WRITTEN BY ROSIE EDSER
Helping her ex with his CV meant they had slid back into a relationship that couldn’t last…
It was the last thing she’d been expecting but there on her tablet was a message from Mark.
Hi Luce, hope you’re OK. Don’t suppose you could help me tonight with a job application? I might need a CV as well.
Lucy swore aloud. She imagined just what she could write on his application.
Experienced in travelling the world? Useless at staying in touch? Special talent for remaining the eternal teenager? Yes, this would definitely be a challenge.
She clicked “reply”, then thought for a moment. There was no question, she would see him. That was the irritating thing about Mark; he got the best out of everyone. Lucy mentally filed away this positive trait to mention later.
Mark, she typed. I guess you’re in line for that promotion you mentioned? Happy to look at CV and all. Can you bring a Chinese? I won’t have time to cook. See you at eight.
Reply sent, she got in the shower. Water cascaded down her back. Just for a moment Lucy allowed herself to think back to their first weeks together.
No rows, no problems, just love. Healthy, fulfilling love.
They’d dated while they were students, then the time came for him to go travelling and for her to start a job.
The gap year had turned into a natural separation
Yet, if she were honest with herself, she’d never met anyone else like quite him. Unpredictable and exciting – that was Mark. Totally the opposite to her steady nature.
He’d once called her office and spoken to her supervisor, Hazel. It was amazing she even took the call from him. The woman who ran her team with military precision was heard giggling into her phone.
Lucy’s workmate Sarah nudged her.
“Look at her, she’s blushing!”
“No way!” Lucy replied, guessing that Mark was on line one, asking for her to have the rest of the day off. He’d threatened to do it. He’d argued he only had a week before setting off to Canada.
Mark told her later that he’d told her boss that he’d arranged a surprise party. There had been a mistake about the date. He’d apologised, asked if Lucy’s phone could be covered.
Lucy recalled seeing Hazel glance at the monitor on the wall, then flick through her diary. They were understaffed, but she’d smiled amiably.
“Well, I suppose it might be considered a family emergency…”
The conversation had been relayed down the desks to Lucy and Sarah.
“Where did you find him?” Sarah asked, looking towards the door where Mark stood waiting.
“At uni. He’s my ex,” Lucy whispered, closing down her phone line.
As she walked towards him, Mark tapped his watch with a worried expression. He placed a guiding hand on her back, steered her out, waving to Hazel as he closed the door. Lucy remembered climbing into Mark’s car.
“There isn’t a party, is there?”
“Of course there is!” he’d replied, stamping on the accelerator. “If the two of us aren’t enough for one I’ll have to take you back to work!”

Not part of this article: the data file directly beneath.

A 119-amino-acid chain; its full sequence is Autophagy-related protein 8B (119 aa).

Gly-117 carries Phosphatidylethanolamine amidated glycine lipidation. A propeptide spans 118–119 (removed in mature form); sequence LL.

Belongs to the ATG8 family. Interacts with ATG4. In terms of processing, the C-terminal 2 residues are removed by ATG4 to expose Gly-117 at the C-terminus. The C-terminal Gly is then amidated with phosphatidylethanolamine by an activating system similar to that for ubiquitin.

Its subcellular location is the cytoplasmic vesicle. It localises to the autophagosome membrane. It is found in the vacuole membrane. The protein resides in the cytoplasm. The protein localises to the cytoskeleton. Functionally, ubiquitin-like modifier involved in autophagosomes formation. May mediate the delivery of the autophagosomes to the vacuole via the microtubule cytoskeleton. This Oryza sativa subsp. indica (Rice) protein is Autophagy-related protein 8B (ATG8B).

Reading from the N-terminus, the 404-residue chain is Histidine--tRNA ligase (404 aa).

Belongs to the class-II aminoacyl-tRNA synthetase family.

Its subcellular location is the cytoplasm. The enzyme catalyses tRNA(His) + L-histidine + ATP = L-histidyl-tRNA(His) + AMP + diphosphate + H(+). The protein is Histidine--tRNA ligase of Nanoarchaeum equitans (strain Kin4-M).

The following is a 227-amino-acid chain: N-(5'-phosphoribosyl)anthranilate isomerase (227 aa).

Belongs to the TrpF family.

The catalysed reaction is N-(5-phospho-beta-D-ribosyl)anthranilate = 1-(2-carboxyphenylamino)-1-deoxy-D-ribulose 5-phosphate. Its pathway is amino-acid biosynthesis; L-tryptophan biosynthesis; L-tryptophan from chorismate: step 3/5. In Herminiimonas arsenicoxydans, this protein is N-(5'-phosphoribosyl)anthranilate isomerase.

They’d agreed they should treat the afternoon as if it were the last date they’d ever have in this lifetime. They’d had coffee and pancakes, then spent the afternoon in bed.
That was before things changed, she recalled, stepping out of the shower. Before they’d gone their separate ways and adult life had intervened.
He was a free spirit; she was too sensible for words. She was the pancake, Mark was the syrup.
She was wary of taking a chance
That’s what happens to a girl when she sells insurance all day, she thought. It made you wary of taking a chance on someone crazy.
Lucy pulled on her clothes then brushed her hair. She’d dated a few guys, but nobody had replaced Mark. Still, she had vowed to avoid the kind of guy who’d risk annoying her supervisor for them to have an afternoon of passion. However pleasant.
He arrived at seven.
“You’re early,” she remarked, relieved she’d had time to put on her make-up.
“Am I? What time did we say? You look gorgeous, by the way.”
“Thanks. Eight, we said eight.”
“Sorry. Want me to come back later?”
“No, no, it’s fine. Did you pick up some food, like I asked?”
“Oh no, I knew there was something. Sorry, I’ll go for it now. Or shall we have a quick nosey at this and eat later?”
“Yes to what?” he asked, with a wink.
“We could look at the application now, make a start.”
“Great. Now don’t pull any punches – tell me what you really think, please.”
“OK then – I will.”
“That’s my girl.”
Lucy raised an eyebrow
“You know what I mean,” he said quietly with a sideways glance.
Sitting on the floor together, surrounded by paper, she could smell his aftershave. His dark hair curled over the edge of his collar. She caught
herself imagining him without the shirt. She wanted to run her hands under his clothes.
“Would you give me the job?” he asked suddenly, a vulnerable expression showing his concern.
“Um, sorry?” she stuttered.
“Come on, Luce! You’re the boss and I’m the nervous applicant. Would you give me the job?”
“Depends on the competition, I guess.”
“Yep, see what you mean.” He nodded, gathering papers together.
No! she screamed inwardly. Don’t go…
“Course, personality would come into it as well,” she murmured.
“How do you mean?”
“Perhaps if you were the candidate I remembered for something in particular, the others would look less appealing.”
Her words echoed.
Just as other men don’t keep my attention like you did, she thought. She smiled encouragingly.
“Isn’t there some myth about people getting the job in the first fifteen seconds? You only have to make a good impression on the interviewers. That should be a walk in the park for you.”